But in the end, Filipinos through our taxes will still shoulder this lump-sum payment. If the MRT fares will be increased, taxpayers will be paying for this exorbitantly priced PPP project twice over.
Meanwhile, aside from cashing in on the guaranteed profits and the lump-sum payment, MRTC firms have been raking additional profits from other investments made more lucrative by the MRT. The Ayalas, for instance, have built the TriNoma Mall in 2007, which is directly linked to MRT’s North Avenue station. The MRT also made the Ayala Center commercial complex in Makati City more accessible and thus more profitable.
Fil-Estate, which is also part of the MRTC consortium, on the other hand, had as early 2000 secured a P1.4-billion investment from the Bank of America to develop high-rise real estate projects along the MRT system.
Worse, the MRT fare hike is apparently just a prelude to its privatization (as usual to make it attractive to investors). Aquino’s officials said they are already talking to prospective buyers. And they plan to privatize not only the MRT along Edsa but the entire railway system in the country. (Read here)
And consider how a privatized and deregulated power industry has resulted in skyrocketing electricity costs – a major input in MRT/railway operation. If you want to just take the bus or jeepney because you can no longer afford a train ride, you will still have to contend with increasing fares because the oil industry is deregulated.
Hindi naman tumataas ang sahod mo. O swerte ka nga kung may trabaho. Ito na ba ang matuwid na daan ni Noynoy?
7 thoughts on “MRT fare hike: subsidies for transnational banks and big comprador profits”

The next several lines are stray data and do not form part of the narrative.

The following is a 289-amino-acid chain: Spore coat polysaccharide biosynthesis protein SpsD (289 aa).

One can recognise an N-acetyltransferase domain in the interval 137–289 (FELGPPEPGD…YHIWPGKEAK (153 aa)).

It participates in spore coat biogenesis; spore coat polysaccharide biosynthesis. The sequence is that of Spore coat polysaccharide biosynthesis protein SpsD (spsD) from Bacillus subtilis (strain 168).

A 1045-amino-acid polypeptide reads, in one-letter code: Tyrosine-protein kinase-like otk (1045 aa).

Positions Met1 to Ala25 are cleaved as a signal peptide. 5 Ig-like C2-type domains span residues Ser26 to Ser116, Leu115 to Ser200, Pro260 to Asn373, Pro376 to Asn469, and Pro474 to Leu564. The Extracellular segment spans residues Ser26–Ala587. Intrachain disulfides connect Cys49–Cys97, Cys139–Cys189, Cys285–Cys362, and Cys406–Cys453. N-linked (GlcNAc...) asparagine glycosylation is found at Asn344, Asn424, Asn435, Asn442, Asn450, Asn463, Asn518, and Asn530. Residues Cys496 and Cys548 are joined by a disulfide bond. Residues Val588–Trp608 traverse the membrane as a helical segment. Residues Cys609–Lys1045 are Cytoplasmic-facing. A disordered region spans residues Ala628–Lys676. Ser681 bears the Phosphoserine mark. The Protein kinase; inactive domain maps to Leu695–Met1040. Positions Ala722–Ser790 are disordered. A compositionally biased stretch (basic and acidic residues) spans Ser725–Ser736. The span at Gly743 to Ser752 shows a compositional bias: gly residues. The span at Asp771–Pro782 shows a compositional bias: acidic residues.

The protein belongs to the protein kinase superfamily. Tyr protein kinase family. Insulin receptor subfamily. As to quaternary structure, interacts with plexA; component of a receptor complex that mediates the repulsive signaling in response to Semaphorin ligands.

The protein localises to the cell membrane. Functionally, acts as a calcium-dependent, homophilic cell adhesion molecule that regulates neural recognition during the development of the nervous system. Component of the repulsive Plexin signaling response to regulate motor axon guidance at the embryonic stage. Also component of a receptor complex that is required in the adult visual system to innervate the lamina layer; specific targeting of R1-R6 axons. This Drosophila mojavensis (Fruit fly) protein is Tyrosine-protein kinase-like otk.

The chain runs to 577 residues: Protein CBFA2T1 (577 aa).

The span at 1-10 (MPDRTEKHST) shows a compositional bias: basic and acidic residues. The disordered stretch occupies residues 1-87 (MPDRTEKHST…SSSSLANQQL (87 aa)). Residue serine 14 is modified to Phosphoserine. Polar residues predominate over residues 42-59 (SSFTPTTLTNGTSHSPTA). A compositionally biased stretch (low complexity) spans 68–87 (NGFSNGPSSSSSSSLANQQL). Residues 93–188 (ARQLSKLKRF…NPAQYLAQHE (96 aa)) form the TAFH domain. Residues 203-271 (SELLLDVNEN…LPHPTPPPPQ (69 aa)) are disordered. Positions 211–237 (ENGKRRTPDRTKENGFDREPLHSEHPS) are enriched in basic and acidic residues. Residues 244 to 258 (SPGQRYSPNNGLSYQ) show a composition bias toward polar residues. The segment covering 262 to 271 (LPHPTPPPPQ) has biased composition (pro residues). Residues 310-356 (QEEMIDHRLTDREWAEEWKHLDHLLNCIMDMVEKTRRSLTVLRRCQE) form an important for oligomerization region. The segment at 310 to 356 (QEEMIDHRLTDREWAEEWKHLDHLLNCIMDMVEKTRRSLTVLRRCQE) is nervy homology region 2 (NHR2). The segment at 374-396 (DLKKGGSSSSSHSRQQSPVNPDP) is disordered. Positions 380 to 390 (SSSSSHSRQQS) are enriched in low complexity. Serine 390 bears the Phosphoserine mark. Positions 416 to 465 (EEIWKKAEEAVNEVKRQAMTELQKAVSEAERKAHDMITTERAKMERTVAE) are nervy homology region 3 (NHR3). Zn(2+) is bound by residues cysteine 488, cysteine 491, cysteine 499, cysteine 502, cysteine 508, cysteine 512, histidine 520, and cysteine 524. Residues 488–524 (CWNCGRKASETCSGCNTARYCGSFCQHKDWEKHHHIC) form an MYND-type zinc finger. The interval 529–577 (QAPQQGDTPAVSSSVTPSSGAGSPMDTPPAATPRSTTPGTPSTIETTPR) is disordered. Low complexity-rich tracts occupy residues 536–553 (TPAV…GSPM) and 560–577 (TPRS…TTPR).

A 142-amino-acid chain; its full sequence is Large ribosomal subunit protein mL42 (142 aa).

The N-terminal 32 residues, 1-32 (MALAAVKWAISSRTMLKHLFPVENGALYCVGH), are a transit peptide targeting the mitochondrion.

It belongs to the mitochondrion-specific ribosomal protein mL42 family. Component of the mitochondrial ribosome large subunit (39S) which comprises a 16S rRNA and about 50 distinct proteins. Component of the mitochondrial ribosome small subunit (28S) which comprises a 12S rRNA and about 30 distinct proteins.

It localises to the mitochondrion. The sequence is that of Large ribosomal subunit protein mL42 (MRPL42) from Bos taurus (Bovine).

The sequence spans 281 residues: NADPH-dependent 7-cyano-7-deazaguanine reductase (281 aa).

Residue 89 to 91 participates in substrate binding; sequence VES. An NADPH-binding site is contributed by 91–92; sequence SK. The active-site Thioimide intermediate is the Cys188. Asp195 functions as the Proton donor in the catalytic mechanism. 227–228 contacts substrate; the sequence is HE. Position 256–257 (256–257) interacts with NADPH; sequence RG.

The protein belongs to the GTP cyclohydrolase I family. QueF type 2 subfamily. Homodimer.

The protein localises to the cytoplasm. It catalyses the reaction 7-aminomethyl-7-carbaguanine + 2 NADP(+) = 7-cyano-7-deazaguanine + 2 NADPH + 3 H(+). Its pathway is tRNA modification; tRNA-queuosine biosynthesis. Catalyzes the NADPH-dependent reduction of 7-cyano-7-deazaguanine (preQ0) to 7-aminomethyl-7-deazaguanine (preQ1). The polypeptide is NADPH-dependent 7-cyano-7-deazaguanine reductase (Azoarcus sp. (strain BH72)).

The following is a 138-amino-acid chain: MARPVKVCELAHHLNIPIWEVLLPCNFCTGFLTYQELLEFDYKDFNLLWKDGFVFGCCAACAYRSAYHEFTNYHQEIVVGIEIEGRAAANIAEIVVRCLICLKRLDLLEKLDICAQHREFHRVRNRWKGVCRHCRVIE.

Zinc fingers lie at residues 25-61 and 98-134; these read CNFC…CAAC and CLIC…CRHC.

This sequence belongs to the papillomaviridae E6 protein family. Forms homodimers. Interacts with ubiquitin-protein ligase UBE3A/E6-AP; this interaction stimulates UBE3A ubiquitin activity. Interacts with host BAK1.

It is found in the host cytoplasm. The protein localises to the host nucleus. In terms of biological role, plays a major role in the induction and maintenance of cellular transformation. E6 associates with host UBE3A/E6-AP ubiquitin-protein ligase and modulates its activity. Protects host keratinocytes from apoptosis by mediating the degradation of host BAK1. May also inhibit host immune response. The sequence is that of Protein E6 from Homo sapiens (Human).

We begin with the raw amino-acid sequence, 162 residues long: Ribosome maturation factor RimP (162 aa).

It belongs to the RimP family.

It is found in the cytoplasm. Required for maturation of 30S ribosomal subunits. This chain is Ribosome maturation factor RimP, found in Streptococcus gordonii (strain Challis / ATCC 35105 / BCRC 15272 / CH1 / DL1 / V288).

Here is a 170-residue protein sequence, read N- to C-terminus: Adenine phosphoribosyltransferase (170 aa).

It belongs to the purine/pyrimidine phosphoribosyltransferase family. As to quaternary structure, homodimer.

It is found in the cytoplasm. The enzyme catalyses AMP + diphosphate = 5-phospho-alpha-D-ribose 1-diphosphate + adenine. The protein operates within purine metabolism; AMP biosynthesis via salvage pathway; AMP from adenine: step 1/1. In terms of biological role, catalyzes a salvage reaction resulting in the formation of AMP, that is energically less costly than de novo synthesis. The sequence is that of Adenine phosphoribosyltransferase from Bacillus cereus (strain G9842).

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Very good analysis. Pro-people, versus the oligarchs. Keep it up, Educate the PeNoys of the land.
am just bothered by your article because you stated that land bank and dbp acquired 76% of mrtc at $800 million? you must be in the know to get these facts..
you also mentioned about the oligarchs in our country, they have the capital and the guts to invest in infrastructure, banks, etc..so siguro fair lang na may return yung guts and capital nila.. dapat lang natin sila husgahan kung mapapatunayan natin na inagaw nila ang karapatan na mangapital sa hindi nila kasing-yaman or kung naglagay sila sa kung sinuman ang nasa posisyon para mapunta sa kanila ang malalaking projects dito sa bansa natin.. kung may pruweba ka, ilabas mo para masingil natin kung sinuman yung government official na nilagyan ng mga oligarchs. yung mga government officials kasi ang nag-approve ng kontrata nila. mahirap kasi yung haka-haka lang kasi baka balikan ka ng mga inaakusahan mo at kasuhan ka.. kung may katunayan, di lang siguro dapat ilagay sa blog, dapat isumbong para makasuhan at masingil sa mga kinurakot..para di na pamarisan.
sa akin lang, di pa naman panahon ni pnoy lahat ng nangyari sa mrt, sinambot lang nya lahat ng mga desisyon ng naunang presidente.. sana lang wag niya itaas ang pamasahe sa mrt, pag nangyari yan sasama siguro ako sa rally
yung acquisition ng lbp at dbp sa mrtc ay matagal na pong nasa balita at hindi sikreto. pero hindi yun ang isyu. ang argument ko ay pinalaki ang cost per passenger ng mrt ng terms ng kontrata at ng utang. itong terms ng kontrata ay available rin sa publiko. totoo naman na nangyari ang mga ito before noynoy. the contract was signed during the ramos admin. pero ang responsibility ni noynoy ay i-ensure na wag ipapasa sa commuters ang burden through an onerous fare hike (dahil pinapasan na natin thru our taxes) at wag nang i-reprivatize. pero determinado si noynoy na i-pursue ang mga ito at mukha pong sasama kayo sa amin sa rally.
Thanks to this post that I found out the real story behind MRT. I thought, the fare increase is just fair considering that it’s been a long time since the railway system asked for an increase.